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By Jennifer Kurtz, LCSW – Dec. 24, 2019

Prior to coming to Youth First as a school social worker, I worked with the homeless for 7 years.  Many of the men, women, and children I worked with were staying in a car or in an unfamiliar shelter, maybe living in a hotel, or staying with family or friends in an overcrowded home. 

While this is not healthy for an adult, it can have an even bigger impact on the mind of a young child. When I mention childhood trauma you may think of emotional, physical, or sexual abuse to a child. But there are other traumatic things children experience:  witnessing violence between adults, being separated from a loved adult due to alcohol or drug use, mental illness of a family member, incarceration of a parent, illness of a loved one that pulls family away, lack of food for the entire family, or witnessing a shooting or devastation left by a natural disaster (either in person or on television). 

The Substance Abuse and Mental Health Services Administration’s (SAMHSA) National Child Traumatic Stress Initiative (NCSTI) reports that more than two thirds of children experience at least one traumatic event by the age of 16. 

The National Child Traumatic Stress Network reports that children between the ages of 3 to 6 exposed to trauma may have difficulty focusing or learning in school, may be unable to trust others or make friends, may show poor skill development, may lack self-confidence, and may experience stomach aches or headaches. These difficulties in elementary school have the potential to affect children into their teen and adult years, repeating the cycle onto their own children.

How can we help our children as parents and caregivers?  The Child Mind Institute encourages the following tips to help children after a traumatic event:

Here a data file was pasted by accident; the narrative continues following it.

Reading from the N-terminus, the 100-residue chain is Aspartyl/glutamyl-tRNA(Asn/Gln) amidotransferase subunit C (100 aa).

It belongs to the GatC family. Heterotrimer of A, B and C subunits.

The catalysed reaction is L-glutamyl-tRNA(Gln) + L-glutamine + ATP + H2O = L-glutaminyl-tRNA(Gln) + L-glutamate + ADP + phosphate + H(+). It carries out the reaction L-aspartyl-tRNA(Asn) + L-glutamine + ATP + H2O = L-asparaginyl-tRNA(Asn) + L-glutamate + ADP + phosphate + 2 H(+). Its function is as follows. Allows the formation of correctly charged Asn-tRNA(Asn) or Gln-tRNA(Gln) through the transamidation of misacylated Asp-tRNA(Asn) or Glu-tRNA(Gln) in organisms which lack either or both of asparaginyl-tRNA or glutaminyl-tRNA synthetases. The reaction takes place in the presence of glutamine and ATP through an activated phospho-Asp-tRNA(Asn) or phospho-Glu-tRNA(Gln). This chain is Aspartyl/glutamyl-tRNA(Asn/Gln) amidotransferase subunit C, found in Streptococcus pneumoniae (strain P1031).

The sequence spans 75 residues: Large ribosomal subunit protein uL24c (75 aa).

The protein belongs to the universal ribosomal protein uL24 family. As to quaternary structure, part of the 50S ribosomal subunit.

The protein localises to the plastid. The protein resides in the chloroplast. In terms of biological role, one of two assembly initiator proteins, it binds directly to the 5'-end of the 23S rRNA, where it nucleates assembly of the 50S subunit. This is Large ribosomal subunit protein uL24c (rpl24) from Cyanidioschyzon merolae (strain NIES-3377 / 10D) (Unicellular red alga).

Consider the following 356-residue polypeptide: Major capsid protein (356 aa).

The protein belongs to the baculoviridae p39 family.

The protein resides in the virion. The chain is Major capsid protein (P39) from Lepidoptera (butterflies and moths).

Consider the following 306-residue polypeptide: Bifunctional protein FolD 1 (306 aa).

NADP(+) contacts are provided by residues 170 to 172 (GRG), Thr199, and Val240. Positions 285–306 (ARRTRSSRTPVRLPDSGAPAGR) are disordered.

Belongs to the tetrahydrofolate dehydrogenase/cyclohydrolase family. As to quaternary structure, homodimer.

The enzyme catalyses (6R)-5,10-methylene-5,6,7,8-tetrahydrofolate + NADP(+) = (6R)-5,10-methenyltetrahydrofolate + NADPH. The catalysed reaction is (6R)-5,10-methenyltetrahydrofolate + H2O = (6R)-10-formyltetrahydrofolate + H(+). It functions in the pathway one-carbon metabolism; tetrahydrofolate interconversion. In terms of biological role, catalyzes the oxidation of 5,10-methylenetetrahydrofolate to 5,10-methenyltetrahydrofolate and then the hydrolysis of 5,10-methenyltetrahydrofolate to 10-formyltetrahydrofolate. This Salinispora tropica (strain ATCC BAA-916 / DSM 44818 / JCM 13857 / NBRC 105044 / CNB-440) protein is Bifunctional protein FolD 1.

1. Remain calm
  2. Allow children to ask questions
  3. Listen well
  4. Acknowledge how the child is feeling
  5. Share information about what happened
  6. Encourage children to be children (to play and do activities)
  7. Understand children may cope in different ways
  8. Help children relax in breathing exercises
  9. Watch for signs of trauma
  10. Know when to seek help 
  11. Take care of yourself

The National Survey of Children’s Health found that children who have family help them build resilience respond well to stress.  Resilience can be built through having caregivers who believe in a child’s future, teaching children to calm themselves and regulate their emotions, being involved in the community and having social connections.

There is a video on YouTube about a heartwarming IKEA ad in Spain entitled, “IKEA The Other Letter.”  The children are asked to write a letter to The Three Kings (the equivalent of Santa in Spain) asking for things they want for Christmas. Most ask for material items. They are then asked to write a letter to their parents. From their parents they ask for experiences such as eating dinner as a family, reading a story together, playing soccer together, playing cowboys together, and just spending quality time together in general. 

So often we want to give our children material items, thinking “things” will make them happy.  Although kids do want toys and materials items, quality time is even more valued and needed by them, especially when there has been a traumatic event. Spend time together this holiday season, and help your kids build resiliency that will see them through many of life’s disappointments and sorrows.